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September 24, 2004 - The Burmese military junta, habituated to years of repressive rule, is today in the eye of a storm. The Sanghas have taken on the Tatmadaw. In a dramatic form of peaceful protest, Buddhist monks with upturned begging bowls have literally flooded the streets of Burma turning them into a crimson sea. The generals in their wildest dreams could not have imagined that the shock increase in oil prices would let loose a movement so momentous.

What started as sporadic protests spearheaded by 88 generation students seem to be engulfing the Burmese polity. Hordes of people have joined the protests. Anyone outside the regime's penumbra is for the protests. May be many of them too. Students, monks, activists, politicians, and more have reacted. The pent up feelings of a populace under the heels of the army has found a vent. In the ultimate analysis the demand is for change. That's what the people of Burma desire.

Used to putting down dissent with a heavy hand the junta thought nothing of arresting some monks who were protesting in Pakhokku in central Burma. Its goons owing allegiance to the Junta such as Union Solidarity Development Association and Swan Arrshin allegedly beat up a few monks after arrest. Rumours spread like wildfire that the monk beaten on the head with a baton had died.

It was as if the spark was waiting to be ignited. Monks sworn to the path of Ahimsa went on the rampage. The monks deftly turned the tables on the junta. Officials who forcibly entered the monastery in Pakhokku including those from the Department of Religious Affairs were detained and four of their vehicles set ablaze. The junta had to eat humble pie and release the arrested monks in exchange of the detained officials.

The Buddhist Monks Alliance demanded an apology from the regime. With the junta not obliging the monks took to the streets more vehemently. The several thousand disciplined Buddhist monks marched on the streets of several cities including Rangoon and Mandalay , praying for peace and freedom from evil and untold suffering. In another move which the junta did not anticipate, it called for a religious boycott (Thabeikmhaut) of the junta and anyone on its side.

The snowballing events have now become inexorably interlaced with the movement for democracy. The rarest of rare sight of detained democracy icon and Noble Peace Laureate Aung San Suu Kyi in the compound of her house by the marching monks on September 22 has lent a different dimension to the protests.

The fountainhead of the democracy movement in Burma came out to the compound and paid her obeisance to the monks bringing tears to her eyes and the monks. The emotional contact may weigh heavily on a junta struggling to control the growing monk's movement which has demanded freedom for Suu Kyi and all other political prisoners, a political dialogue with the opposition and an end to economic hardship in beleaguered Burma.

Caught totally unawares at the turn of events, the junta is floundering. While there are rumours of a massive crackdown, any attempt at it will invite the wrath of the populace, a majority of whom are Buddhists.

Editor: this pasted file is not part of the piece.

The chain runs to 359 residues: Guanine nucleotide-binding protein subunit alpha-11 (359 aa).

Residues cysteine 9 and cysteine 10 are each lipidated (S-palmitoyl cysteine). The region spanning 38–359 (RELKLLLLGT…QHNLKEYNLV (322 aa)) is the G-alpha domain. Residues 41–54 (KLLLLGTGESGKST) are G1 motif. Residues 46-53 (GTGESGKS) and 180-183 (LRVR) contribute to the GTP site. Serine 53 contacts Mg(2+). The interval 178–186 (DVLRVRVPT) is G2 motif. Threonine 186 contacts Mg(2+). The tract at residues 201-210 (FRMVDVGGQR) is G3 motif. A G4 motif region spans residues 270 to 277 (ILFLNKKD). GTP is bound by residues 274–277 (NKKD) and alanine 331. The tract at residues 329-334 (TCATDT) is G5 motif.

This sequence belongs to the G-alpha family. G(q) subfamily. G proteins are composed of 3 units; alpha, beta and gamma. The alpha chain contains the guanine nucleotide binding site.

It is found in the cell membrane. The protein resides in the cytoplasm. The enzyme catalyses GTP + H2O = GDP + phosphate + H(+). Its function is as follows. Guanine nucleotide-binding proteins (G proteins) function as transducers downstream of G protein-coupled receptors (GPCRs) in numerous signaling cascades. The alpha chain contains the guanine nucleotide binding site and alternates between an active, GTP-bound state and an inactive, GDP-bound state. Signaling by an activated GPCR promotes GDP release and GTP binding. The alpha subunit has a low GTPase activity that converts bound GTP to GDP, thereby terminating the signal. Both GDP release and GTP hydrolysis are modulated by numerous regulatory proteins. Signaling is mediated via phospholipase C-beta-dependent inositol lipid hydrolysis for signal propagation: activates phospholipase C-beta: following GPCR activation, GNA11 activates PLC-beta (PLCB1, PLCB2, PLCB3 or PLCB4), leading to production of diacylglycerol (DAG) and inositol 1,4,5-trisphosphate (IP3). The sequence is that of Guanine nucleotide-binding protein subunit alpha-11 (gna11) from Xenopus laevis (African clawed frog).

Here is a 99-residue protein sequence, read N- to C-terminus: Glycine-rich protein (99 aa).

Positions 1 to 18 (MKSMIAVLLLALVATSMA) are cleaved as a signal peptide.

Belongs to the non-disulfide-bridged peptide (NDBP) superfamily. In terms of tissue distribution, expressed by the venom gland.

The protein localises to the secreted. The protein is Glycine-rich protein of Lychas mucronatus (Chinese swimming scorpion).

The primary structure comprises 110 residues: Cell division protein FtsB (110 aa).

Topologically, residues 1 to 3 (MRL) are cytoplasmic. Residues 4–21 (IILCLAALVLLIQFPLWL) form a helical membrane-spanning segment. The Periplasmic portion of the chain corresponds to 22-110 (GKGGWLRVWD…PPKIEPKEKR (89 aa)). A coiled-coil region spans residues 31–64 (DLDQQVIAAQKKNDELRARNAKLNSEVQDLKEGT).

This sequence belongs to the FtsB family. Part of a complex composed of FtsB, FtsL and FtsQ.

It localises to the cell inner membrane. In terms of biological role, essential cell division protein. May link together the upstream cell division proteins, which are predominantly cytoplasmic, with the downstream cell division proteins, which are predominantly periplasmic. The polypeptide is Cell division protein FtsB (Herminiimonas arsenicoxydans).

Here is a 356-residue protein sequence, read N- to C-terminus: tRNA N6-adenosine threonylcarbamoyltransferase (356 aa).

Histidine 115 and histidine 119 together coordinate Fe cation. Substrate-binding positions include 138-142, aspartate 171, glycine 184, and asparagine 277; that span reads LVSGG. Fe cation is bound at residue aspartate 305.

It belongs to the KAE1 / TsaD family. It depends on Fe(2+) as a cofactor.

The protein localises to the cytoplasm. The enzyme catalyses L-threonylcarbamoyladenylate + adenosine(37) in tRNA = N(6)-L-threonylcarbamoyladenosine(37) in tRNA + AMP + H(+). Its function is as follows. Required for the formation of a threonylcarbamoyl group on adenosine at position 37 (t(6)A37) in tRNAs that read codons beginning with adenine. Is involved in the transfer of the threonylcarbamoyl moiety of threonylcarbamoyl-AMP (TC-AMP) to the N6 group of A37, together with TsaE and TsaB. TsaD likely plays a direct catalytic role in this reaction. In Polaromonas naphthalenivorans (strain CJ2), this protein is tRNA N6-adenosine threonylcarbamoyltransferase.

For the first time the monks alliance has called on Burmese people to 'banish the common enemy, the evil despots from Burmese soil forever.' If this does not send a chill down the collective spines of the military brass then nothing will.

The monks have done what they had to do. To be precise, they have done more than is expected of men in robes. They have opened the flood gates. Now it is for the people of Burma to carry the movement forward seeking to send where the military belongs - the barracks.

The current movement is definitely not a religious affair but it is rooted to the political system. The ruling military generals should also note that the protesting monks, students and activists and their supporters are calling for a political dialogue and national reconciliation, not a change of regime. This should pave the way for a peaceful political and economic transition in the country, unless the ruling generals chose to do something else. News of military movements in the cities, especially in Rangoon, has been trickling in. Using force will put Burma on a retrograde mode for at least the next 20 years.

The country needs a political solution to be negotiated across the table. Killings will not solve the natural-resource rich country's dilemma. Without solving the political and economic malaise Burma will be doomed notwithstanding the dictatorship. At this juncture there is an option for the regime for a "safe-exit" leaving behind its dark and bloody years.

It is now for the international community, especially Burma's neighbours to realize that they are in a way responsible for the situation in Burma. They need to intervene in Burma immediately and pressure the regime to talk to the opposition and ethnic nationalities for a peaceful transition to democracy. The people of Burma have once again spoken out. The message is that they want peace, democracy and development that their counterparts in many South East Asian countries are enjoying. They have spoken out loud and clear.
It is still not too late for the United Nations, Russia China and India to act to stave off a disastrous situation. There is immediate need for the world body and these countries, which have influence on the generals, to act.

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